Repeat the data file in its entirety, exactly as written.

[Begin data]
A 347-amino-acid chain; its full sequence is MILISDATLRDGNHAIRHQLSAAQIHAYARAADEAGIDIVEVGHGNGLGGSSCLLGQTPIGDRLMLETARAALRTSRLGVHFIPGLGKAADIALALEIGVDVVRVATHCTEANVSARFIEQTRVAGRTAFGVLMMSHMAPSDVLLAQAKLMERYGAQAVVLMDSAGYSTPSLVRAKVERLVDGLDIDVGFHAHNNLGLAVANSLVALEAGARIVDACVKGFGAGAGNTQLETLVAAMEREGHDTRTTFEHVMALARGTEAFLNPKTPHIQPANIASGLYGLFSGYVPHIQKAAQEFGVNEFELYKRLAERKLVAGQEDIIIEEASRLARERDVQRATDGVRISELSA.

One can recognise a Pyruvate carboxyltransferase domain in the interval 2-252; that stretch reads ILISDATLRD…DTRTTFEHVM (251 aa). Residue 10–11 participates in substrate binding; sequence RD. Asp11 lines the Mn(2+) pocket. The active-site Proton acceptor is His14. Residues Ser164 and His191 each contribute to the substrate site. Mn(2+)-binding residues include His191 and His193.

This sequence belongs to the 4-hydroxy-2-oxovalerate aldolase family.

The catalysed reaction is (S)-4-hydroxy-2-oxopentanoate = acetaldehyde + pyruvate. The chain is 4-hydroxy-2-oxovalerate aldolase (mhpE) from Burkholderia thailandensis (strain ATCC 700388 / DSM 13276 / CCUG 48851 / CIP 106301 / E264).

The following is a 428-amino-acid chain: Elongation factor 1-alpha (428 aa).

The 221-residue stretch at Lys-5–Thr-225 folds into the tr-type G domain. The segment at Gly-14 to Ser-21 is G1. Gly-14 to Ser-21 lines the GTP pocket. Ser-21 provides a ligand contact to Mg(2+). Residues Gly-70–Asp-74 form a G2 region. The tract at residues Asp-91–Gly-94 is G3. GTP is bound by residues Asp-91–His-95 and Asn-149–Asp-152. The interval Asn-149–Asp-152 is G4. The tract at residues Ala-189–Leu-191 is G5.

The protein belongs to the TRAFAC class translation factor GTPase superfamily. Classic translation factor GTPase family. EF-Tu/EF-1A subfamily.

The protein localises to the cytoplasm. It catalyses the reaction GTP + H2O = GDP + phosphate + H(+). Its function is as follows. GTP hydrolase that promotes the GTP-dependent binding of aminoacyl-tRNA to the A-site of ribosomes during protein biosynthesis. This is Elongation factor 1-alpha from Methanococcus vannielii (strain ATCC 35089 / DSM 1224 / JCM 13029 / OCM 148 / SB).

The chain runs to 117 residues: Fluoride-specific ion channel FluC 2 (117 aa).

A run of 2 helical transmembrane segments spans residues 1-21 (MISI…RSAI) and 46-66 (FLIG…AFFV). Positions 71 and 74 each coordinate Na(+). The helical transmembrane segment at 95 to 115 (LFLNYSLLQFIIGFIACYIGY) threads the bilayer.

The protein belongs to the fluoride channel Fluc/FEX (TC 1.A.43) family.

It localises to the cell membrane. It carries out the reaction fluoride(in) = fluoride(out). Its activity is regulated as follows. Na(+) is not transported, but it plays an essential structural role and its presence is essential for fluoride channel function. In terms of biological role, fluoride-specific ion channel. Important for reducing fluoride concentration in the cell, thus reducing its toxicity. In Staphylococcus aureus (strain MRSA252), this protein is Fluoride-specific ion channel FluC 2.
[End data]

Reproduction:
A 347-amino-acid chain; its full sequence is MILISDATLRDGNHAIRHQLSAAQIHAYARAADEAGIDIVEVGHGNGLGGSSCLLGQTPIGDRLMLETARAALRTSRLGVHFIPGLGKAADIALALEIGVDVVRVATHCTEANVSARFIEQTRVAGRTAFGVLMMSHMAPSDVLLAQAKLMERYGAQAVVLMDSAGYSTPSLVRAKVERLVDGLDIDVGFHAHNNLGLAVANSLVALEAGARIVDACVKGFGAGAGNTQLETLVAAMEREGHDTRTTFEHVMALARGTEAFLNPKTPHIQPANIASGLYGLFSGYVPHIQKAAQEFGVNEFELYKRLAERKLVAGQEDIIIEEASRLARERDVQRATDGVRISELSA.

One can recognise a Pyruvate carboxyltransferase domain in the interval 2-252; that stretch reads ILISDATLRD…DTRTTFEHVM (251 aa). Residue 10–11 participates in substrate binding; sequence RD. Asp11 lines the Mn(2+) pocket. The active-site Proton acceptor is His14. Residues Ser164 and His191 each contribute to the substrate site. Mn(2+)-binding residues include His191 and His193.

This sequence belongs to the 4-hydroxy-2-oxovalerate aldolase family.

The catalysed reaction is (S)-4-hydroxy-2-oxopentanoate = acetaldehyde + pyruvate. The chain is 4-hydroxy-2-oxovalerate aldolase (mhpE) from Burkholderia thailandensis (strain ATCC 700388 / DSM 13276 / CCUG 48851 / CIP 106301 / E264).

The following is a 428-amino-acid chain: Elongation factor 1-alpha (428 aa).

The 221-residue stretch at Lys-5–Thr-225 folds into the tr-type G domain. The segment at Gly-14 to Ser-21 is G1. Gly-14 to Ser-21 lines the GTP pocket. Ser-21 provides a ligand contact to Mg(2+). Residues Gly-70–Asp-74 form a G2 region. The tract at residues Asp-91–Gly-94 is G3. GTP is bound by residues Asp-91–His-95 and Asn-149–Asp-152. The interval Asn-149–Asp-152 is G4. The tract at residues Ala-189–Leu-191 is G5.

The protein belongs to the TRAFAC class translation factor GTPase superfamily. Classic translation factor GTPase family. EF-Tu/EF-1A subfamily.

The protein localises to the cytoplasm. It catalyses the reaction GTP + H2O = GDP + phosphate + H(+). Its function is as follows. GTP hydrolase that promotes the GTP-dependent binding of aminoacyl-tRNA to the A-site of ribosomes during protein biosynthesis. This is Elongation factor 1-alpha from Methanococcus vannielii (strain ATCC 35089 / DSM 1224 / JCM 13029 / OCM 148 / SB).

The chain runs to 117 residues: Fluoride-specific ion channel FluC 2 (117 aa).

A run of 2 helical transmembrane segments spans residues 1-21 (MISI…RSAI) and 46-66 (FLIG…AFFV). Positions 71 and 74 each coordinate Na(+). The helical transmembrane segment at 95 to 115 (LFLNYSLLQFIIGFIACYIGY) threads the bilayer.

The protein belongs to the fluoride channel Fluc/FEX (TC 1.A.43) family.

It localises to the cell membrane. It carries out the reaction fluoride(in) = fluoride(out). Its activity is regulated as follows. Na(+) is not transported, but it plays an essential structural role and its presence is essential for fluoride channel function. In terms of biological role, fluoride-specific ion channel. Important for reducing fluoride concentration in the cell, thus reducing its toxicity. In Staphylococcus aureus (strain MRSA252), this protein is Fluoride-specific ion channel FluC 2.